How to Protect Your Financial Info on Your Smartphone


smart phone

You might think that smartphone buzzing in your pocket or purse is relatively safe from hackers, because for years phones weren’t fraudsters’ main targets. But as smartphones have exploded in popularity, so has the chance that a hacker will steal your financial information. Here’s how they try to gain access to your sensitive information and what you can do to stop them.

Spam and SMS phishing – What is it?
Spam is the use of messaging systems to send unsolicited bulk emails, usually advertising. Most of it is just annoying, but some of it will be unsolicited offers or SMS phishing (arrives via text messages). In either case, you’ll receive messages pitching products or services. You may also receive messages that ask you to update a password, re-enter your credit card number or provide sensitive info that can be used to defraud you.

How can you protect yourself?
• Never open a message from a source you’re not familiar with. Booby-trapped attachments are often disguised in clever greetings.
• Don’t answer emails or texts that ask for personal information.
• Watch for red-flag statements such as “verify your account.” Legit companies don’t request sensitive information via email.
• Shop online with a retailer’s official app, not through an emailed or texted link. Shopping apps are designed to ward off scams. With browsers, malicious software can be downloaded to a phone without a user knowing it.
• Buy security software. It’s essential to use mobile security software and keep it updated. Mobile antivirus software can help spot and block malware-infection attempts.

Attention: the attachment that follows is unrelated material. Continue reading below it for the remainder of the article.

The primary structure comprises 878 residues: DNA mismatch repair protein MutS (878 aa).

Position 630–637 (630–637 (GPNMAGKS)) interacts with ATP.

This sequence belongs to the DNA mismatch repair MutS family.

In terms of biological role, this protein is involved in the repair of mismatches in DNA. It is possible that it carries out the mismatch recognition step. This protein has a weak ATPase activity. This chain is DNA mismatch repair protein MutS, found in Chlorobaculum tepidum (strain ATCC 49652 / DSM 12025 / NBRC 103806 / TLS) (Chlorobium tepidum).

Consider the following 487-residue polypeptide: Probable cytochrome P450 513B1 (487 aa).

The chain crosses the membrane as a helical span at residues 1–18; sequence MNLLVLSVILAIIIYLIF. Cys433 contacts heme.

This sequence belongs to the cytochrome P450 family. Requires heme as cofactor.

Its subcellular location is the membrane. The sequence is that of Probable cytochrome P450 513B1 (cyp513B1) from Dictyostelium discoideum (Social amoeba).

Public Wi-Fi – What is it?
This is a wireless network you connect to in places like Starbucks. Since your traffic is public, there’s a chance that it is being captured. So if you’re browsing the Internet and go to a page that doesn’t use Secure Socket Layer (SSL) to encrypt your communication, everything you are seeing and anything you send back (like forms you fill out or usernames and passwords) can be captured and seen by anybody else on the network.

How can you protect yourself?  Most financial sites use SSL for login information (you know you’re on an SSL site when the URL starts with “https”), but it’s still safer not to send any sensitive data over an untrusted wireless network.

Theft – How bad is it?
Thieves are snatching smartphones in alarming numbers. If a thief gets ahold of your phone, he or she may get access to all of your sensitive information contained on it. How can you protect yourself?
• Keep tabs on your device. Don’t leave your smartphone by its lonesome at a cafe or bar.
• Be discreet. Use caution when pulling out your expensive new phone when you’re in big crowds, such as sporting events.
• If it gets swiped, wipe it. If your cherished device is lost or stolen, remotely wipe it. Remote wipe is a security feature that lets you send a command to your phone and delete data.

Other important steps to take
• Update the operating system. Updates usually give you enhanced functionality and features, as well as fixes to security vulnerabilities.
• Log out of financial accounts. Make sure you log out when you finish banking through your mobile phone. Don’t check the box that asks you to save your user ID or password. Sure, it’s less convenient to log in every time. But it’s worth it to protect your financial information. It’s ultimately up to you to protect your private information. Be sure to take the steps listed above to ensure the sensitive financial information on your smartphone remains safe.

Guest post provided by Tom Dunlap, NerdWallet

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